During the Mitaka cycle, the Sahara project made a big step forward in the effort to help operators secure their deployments. This change comes in the form of a new integration between Sahara and Barbican, the OpenStack Key Manager service.
I’m going to delve into Barbican a little and talk about a sister project, Castellan, as well as provide some example configurations to demonstrate how you can integrate these projects into your Sahara deployment.
First though, let’s talk about why you might need or want this feature. Sahara is capable of deploying many types of data processing frameworks, and in the course of these deployments there are several sensitive services (e.g. databases, workflow managers, etc.) that must also be configured and started.
To ensure that these sensitive services are as secure as possible, the Sahara team decided to pursue a course of action to remove itself from the business of storing the associated service credentials. By integrating with the Barbican project, we can rest easy knowing that we are leveraging the work of many excellent cryptography professionals.
Barbican, as noted earlier, is the key manager service for OpenStack. This means that it can handle sensitive information(such as keys or passwords) and store them in a secure manner. By default, Barbican will store secrets as encrypted blobs in a database but, with some configuration it can use much more secure datastores such as hardware security modules(HSMs).
The size of these secrets is limited, but more than enough for RSA keys, plain text passwords, and other small data.
To help ease the transition for OpenStack projects, from a developer perspective, there is Castellan. This project is an abstraction around the key manager service and allows for multiple key manager implementations to be used with a consistent API. This project was of great help in migrating Sahara to use Barbican.
The ability to craft different key manager implementations was crucial to the acceptance of Barbican with the Sahara team as it allowed us to maintain perfect backward compatibility while still providing a path forward for users who wish to improve security. The necessity for backward compatibility is dictated by the way that Sahara had previously stored sensitive information in its database. With this in mind, we created an implementation that matched our current secret store that will also work seamlessly with a Barbican implementation as well.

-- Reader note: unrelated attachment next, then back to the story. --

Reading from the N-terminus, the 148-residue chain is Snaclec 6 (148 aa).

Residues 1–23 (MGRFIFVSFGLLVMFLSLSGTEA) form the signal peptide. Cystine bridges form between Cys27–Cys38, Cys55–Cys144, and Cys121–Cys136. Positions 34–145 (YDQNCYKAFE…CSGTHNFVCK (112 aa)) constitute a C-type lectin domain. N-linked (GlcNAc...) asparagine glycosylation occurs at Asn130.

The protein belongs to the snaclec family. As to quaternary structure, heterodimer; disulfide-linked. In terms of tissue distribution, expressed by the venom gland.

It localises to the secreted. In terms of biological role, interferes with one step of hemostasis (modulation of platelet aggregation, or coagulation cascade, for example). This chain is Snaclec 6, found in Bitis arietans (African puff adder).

Before you begin configuring Sahara, you will want to have a Barbican instance running within your OpenStack deployment. This is covered in the (Barbican for Operators documentation)[http://docs.openstack.org/developer/barbican/setup/index.html].
With Barbican as part of your stack you are now ready to have Sahara begin storing its secrets externally. There are a couple configuration values which will make this happen.
The first and foremost configuration is to turn on the external store, the
following should be placed in your
use_barbican_key_manager = True
At this point, if you have followed the recommended Barbican installation you are all done. Simply restart Sahara and it will begin storing its secrets externally. Wasn’t that easy!
This configuration relies on Barbican being discoverable from the service catalog. If this is not the case in your stack, or you have a more complicated Barbican deployment (perhaps with several controllers), then Castellan provides several options for further configurations.
Let us assume that you have configured a Barbican endpoint with an internal
DNS entry of
barbican.internal.myorg.com and the default port, you would
add the following to your
Through Castellan, Sahara will now be using your Barbican instance at
It is important to note, that if you have previously deployed clusters with Sahara and then turn this option on that the old passwords will not be migrated and you may encounter errors when retrieving them. This is a limitation in Sahara currently and an issue for further exploration.